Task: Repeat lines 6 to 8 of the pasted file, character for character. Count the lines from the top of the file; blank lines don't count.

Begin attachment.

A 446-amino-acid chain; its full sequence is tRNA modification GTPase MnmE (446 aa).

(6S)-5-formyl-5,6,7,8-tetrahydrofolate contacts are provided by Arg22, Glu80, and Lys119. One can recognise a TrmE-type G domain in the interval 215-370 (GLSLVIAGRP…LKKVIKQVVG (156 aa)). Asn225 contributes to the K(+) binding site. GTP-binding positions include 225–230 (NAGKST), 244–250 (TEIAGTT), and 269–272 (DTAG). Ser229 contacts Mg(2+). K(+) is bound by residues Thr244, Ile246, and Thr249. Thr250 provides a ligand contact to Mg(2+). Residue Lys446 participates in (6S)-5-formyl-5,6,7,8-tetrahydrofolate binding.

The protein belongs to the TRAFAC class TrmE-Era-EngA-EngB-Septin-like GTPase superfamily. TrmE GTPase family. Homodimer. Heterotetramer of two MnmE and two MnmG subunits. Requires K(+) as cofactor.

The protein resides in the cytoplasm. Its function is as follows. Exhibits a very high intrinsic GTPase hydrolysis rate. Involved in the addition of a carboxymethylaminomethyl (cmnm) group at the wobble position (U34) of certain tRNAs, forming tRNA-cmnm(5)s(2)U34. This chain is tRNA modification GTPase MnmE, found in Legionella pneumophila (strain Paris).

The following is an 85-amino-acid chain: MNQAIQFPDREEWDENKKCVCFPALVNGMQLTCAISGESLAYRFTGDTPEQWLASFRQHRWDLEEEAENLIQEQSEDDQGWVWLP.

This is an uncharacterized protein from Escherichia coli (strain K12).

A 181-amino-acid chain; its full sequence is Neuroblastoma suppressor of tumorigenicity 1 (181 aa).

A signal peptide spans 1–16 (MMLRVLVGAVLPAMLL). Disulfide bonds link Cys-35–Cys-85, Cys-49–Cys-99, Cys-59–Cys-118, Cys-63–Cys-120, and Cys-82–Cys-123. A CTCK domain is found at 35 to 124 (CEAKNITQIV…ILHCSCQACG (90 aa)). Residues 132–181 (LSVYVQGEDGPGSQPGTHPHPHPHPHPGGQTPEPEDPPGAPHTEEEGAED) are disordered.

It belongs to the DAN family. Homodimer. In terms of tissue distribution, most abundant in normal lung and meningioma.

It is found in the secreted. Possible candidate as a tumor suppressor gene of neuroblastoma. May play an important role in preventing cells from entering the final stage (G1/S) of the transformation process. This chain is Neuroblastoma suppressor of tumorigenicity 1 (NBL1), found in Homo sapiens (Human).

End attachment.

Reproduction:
This is an uncharacterized protein from Escherichia coli (strain K12).

A 181-amino-acid chain; its full sequence is Neuroblastoma suppressor of tumorigenicity 1 (181 aa).

A signal peptide spans 1–16 (MMLRVLVGAVLPAMLL). Disulfide bonds link Cys-35–Cys-85, Cys-49–Cys-99, Cys-59–Cys-118, Cys-63–Cys-120, and Cys-82–Cys-123. A CTCK domain is found at 35 to 124 (CEAKNITQIV…ILHCSCQACG (90 aa)). Residues 132–181 (LSVYVQGEDGPGSQPGTHPHPHPHPHPGGQTPEPEDPPGAPHTEEEGAED) are disordered.